North of the turn, NY 9D intersects Main Street, which carries NY 52 Business through Beacon's central business district. NY 52 Business turns north onto NY 9D here, forming a concurrency along the latter as Wolcott Avenue changes names to North Avenue. The overlapping routes wind their way northward through several residential blocks to reach an interchange with Interstate 84 (I-84) and NY 52 just north of the city limits in Fishkill. NY 52 Business terminates at the junction while NY 9D continues to meander northeastward through the northernmost part of the town. The highway runs by several housing tracts and Dutchess Stadium, the home of the Hudson Valley Renegades, a Single-A Minor League Baseball team, before crossing into the adjacent town of Wappinger.[3]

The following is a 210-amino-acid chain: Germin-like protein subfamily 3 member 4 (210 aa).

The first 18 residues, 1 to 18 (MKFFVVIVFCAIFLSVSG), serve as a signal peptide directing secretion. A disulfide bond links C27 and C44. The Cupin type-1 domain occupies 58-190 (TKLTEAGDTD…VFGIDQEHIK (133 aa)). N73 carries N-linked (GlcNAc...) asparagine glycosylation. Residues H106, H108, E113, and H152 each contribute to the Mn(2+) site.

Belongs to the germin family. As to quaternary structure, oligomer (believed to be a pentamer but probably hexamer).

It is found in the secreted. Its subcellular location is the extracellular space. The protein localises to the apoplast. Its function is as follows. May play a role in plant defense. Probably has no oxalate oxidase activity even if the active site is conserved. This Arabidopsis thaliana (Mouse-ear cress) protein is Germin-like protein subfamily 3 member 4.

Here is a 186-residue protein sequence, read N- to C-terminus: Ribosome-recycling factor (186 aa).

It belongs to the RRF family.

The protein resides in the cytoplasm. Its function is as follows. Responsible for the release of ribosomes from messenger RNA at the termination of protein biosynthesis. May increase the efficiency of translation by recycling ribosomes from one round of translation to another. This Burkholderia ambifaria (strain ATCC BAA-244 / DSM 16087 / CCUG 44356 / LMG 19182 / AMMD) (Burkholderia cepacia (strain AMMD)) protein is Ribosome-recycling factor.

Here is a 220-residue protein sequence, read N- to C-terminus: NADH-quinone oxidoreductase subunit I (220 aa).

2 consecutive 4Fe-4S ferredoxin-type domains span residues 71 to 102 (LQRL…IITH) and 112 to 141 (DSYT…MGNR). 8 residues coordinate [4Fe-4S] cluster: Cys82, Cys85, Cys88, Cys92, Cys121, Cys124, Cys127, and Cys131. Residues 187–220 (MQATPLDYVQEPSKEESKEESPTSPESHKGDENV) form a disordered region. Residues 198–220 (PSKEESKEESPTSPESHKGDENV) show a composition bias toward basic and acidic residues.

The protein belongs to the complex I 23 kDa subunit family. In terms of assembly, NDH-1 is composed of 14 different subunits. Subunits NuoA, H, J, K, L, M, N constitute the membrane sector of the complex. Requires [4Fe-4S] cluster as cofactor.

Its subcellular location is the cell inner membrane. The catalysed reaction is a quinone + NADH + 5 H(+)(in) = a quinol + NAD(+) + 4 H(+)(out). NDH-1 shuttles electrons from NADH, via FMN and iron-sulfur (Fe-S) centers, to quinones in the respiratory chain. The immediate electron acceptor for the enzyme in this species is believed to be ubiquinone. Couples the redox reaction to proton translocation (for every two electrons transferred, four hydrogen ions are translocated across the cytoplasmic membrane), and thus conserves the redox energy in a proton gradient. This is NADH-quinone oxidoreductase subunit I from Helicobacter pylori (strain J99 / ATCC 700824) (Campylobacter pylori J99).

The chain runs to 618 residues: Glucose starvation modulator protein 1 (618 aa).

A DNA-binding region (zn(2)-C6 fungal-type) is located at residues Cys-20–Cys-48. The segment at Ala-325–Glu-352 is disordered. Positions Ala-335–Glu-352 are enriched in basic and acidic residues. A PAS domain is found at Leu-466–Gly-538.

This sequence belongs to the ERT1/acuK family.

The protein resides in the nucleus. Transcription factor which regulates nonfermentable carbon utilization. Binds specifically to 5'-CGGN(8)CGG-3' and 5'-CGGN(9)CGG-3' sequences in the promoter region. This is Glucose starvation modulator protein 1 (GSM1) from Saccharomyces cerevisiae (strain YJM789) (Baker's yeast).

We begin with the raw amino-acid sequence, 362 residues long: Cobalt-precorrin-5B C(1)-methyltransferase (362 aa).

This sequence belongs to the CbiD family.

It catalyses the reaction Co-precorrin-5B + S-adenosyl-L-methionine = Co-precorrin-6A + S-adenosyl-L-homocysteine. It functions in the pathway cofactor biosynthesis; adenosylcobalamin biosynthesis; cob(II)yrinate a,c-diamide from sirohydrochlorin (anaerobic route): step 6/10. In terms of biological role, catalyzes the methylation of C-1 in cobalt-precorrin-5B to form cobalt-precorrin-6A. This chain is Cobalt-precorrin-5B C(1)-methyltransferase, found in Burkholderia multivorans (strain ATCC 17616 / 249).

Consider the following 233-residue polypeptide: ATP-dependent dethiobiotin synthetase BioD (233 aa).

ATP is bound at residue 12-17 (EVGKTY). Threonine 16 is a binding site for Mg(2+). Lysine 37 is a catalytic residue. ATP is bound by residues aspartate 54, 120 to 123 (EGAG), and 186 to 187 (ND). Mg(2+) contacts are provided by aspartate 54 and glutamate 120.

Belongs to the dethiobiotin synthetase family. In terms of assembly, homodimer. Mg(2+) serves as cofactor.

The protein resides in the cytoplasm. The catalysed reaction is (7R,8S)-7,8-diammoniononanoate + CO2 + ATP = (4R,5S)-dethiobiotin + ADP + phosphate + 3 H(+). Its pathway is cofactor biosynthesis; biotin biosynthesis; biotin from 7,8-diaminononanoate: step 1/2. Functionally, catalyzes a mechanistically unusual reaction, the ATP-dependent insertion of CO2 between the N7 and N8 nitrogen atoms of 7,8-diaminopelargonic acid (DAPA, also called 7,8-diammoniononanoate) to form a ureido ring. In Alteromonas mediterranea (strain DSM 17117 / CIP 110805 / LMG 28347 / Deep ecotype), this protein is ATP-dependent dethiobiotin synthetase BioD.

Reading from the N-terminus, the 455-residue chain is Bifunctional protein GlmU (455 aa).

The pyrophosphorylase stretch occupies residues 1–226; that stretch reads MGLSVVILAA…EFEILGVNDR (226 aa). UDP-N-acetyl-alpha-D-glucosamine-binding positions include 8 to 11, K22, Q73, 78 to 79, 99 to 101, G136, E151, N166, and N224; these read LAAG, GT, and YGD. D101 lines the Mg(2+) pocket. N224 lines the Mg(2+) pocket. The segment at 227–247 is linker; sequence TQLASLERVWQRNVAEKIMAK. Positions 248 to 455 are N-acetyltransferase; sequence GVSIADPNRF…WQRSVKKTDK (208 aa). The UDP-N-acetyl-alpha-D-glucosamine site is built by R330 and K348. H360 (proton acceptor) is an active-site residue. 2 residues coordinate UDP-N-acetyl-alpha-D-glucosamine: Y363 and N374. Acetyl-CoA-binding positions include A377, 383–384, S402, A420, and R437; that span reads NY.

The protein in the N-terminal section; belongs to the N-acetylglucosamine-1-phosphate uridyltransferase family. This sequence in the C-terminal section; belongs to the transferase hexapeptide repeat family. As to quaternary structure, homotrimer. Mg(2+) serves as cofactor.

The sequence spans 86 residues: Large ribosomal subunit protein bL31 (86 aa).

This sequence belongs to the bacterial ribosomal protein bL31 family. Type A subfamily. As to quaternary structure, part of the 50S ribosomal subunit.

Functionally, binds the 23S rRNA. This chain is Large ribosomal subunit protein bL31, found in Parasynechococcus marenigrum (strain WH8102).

Downtown Wappingers Falls

Across the town line, the road takes on a straighter northeasterly track that brings it east of the hamlets of Chelsea and New Hamburg, both of which lie roughly 1 mile (1.6 km) to the west on the banks of the Hudson. NY 9D connects to Chelsea by way of CR 92 just north of the town line, while New Hamburg is accessed via CR 28 in the community of Hughsonville. From CR 28, the highway continues into the nearby village of Wappingers Falls, which it enters from the south as South Avenue. NY 9D traverses several blocks of homes on the eastern edge of the Wappingers Falls Historic District before it meets East Main Street at a T-intersection in the center of the village. Mesier Park is straight ahead, and the Wappingers Falls Village Hall is on the southeastern corner of the junction.[3]